When Should You Take Ashwagandha?
A popular herb in the pepper family, the roots of ashwagandha have long been used for medicinal purposes in India and Africa. Traditional uses of ashwagandha include reducing inflammation and fever and treating infectious diseases. Today, there is evidence that ashwagandha benefits treatments for anxiety and cancer. Learn more about this Ayurvedic herb, including ashwagandha in tea and food, what to know about the ashwagandha dose in supplements, and potential negative side effects of ashwagandha.
Native to India and Africa, ashwagandha—roughly translated as “the smell and strength of a horse”—is a popular herb that grows as a small evergreen shrub. Sometimes referred to as “Indian ginseng” or “winter cherry,” the roots and berries are harvested to make medicine. For hundreds of years, ashwagandha has been used in traditional Indian Ayurvedic medicine for numerous conditions, such as boosting nutrition, reducing inflammation and treating insomnia. Ashwagandha is known as an adaptogen, which promotes balance throughout the body.
Although large-scale clinical studies are needed to prove the clinical efficacy of ashwagandha, there is evidence of its many health benefits. A 2019 study found ashwagandha improved sleep quality in insomnia patients, while another study found that ashwagandha helped reduce the effects of stress. Ashwagandha for cancer treatment also can be beneficial, with one study showing the herb selectively kills tumor cells, and another study showing it helps reduce cancer-related fatigue and improves quality of life. Ashwagandha also has been shown to slow, stop, reverse or remove neuritic atrophy and synaptic loss related to Alzheimer’s, Parkinson’s and Huntington’s diseases.
When increasing the amount of ashwagandha in your diet, you can use a powder and add it into your dishes, smoothies and other foods. You also can try ashwagandha tea; however, due to the herb’s strong taste and smell, you may want to look for a tea blend that includes ashwagandha. Supplements are available in powder, liquid, and tablet or capsule form, with a tablet generally having the highest concentration of ashwagandha. Check the label, and look for a product with a high-concentration, full-spectrum root extract to ensure you get the full benefits of ashwagandha.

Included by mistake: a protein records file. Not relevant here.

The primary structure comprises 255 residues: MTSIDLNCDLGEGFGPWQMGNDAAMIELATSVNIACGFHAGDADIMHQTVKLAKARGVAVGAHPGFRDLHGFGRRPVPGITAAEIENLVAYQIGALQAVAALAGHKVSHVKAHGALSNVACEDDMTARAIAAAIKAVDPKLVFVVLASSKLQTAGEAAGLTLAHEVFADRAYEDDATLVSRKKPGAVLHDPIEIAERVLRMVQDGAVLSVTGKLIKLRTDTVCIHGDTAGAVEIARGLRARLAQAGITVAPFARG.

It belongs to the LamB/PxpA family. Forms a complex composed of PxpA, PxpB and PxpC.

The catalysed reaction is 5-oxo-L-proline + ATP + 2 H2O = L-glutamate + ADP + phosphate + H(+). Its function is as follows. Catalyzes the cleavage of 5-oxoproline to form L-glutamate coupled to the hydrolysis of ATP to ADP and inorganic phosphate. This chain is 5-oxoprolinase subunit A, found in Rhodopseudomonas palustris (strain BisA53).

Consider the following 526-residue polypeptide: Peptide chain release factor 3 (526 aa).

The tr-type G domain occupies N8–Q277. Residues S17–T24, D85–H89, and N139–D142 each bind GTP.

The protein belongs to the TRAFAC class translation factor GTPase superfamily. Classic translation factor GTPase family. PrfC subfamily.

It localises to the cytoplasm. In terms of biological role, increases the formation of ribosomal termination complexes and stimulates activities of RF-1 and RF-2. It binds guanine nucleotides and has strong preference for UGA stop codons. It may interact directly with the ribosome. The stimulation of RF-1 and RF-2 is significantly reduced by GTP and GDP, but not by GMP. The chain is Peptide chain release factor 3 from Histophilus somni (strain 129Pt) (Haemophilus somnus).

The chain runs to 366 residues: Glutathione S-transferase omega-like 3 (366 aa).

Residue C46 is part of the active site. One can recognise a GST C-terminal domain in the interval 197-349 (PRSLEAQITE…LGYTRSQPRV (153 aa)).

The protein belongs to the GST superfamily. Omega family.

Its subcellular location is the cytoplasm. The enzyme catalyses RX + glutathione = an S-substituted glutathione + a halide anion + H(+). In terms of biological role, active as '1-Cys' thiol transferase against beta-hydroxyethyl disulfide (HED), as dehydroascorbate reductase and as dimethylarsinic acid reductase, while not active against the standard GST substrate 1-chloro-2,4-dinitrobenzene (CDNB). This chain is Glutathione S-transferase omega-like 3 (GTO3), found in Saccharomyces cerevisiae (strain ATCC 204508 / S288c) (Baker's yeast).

Although there is no standard or recommended dosage of ashwagandha, there is a general consensus that a daily dose for root powder is between 1,000 mg and 6,000 mg. If taking an extract, the daily dose recommendation is between 500 mg and 1,500 mg. Each dose should contain a minimum of 6 mg of withanolides, a key marker compound in the herb supplement that could affect how the herb performs.
When taken in typical doses, some people may experience mild or moderate ashwagandha negative side effects, which may include upset stomach, nausea, vomiting, diarrhea, headache, and drowsiness. Although rare, more severe ashwagandha negative side effects have been reported, including rapid heartbeat, allergic reactions, and liver injury. There have been no long-term studies conducted to evaluate the safety of ashwagandha supplements, so it’s possible other side effects may appear with use. If you experience any of these, stop or reduce your intake of ashwagandha.
It’s important to talk with your doctor before using any form of ashwagandha to evaluate if you need an ashwagandha supplement and how it could affect your health. It is possible that ashwagandha can interact with other medications and supplements, such as those for stomach ulcers, diabetes, thyroid disorders, and blood pressure conditions; so you should not take ashwagandha without supervision by a licensed healthcare provider. Likewise, if you are pregnant or breastfeeding, talk with your doctor before taking any ashwagandha supplement.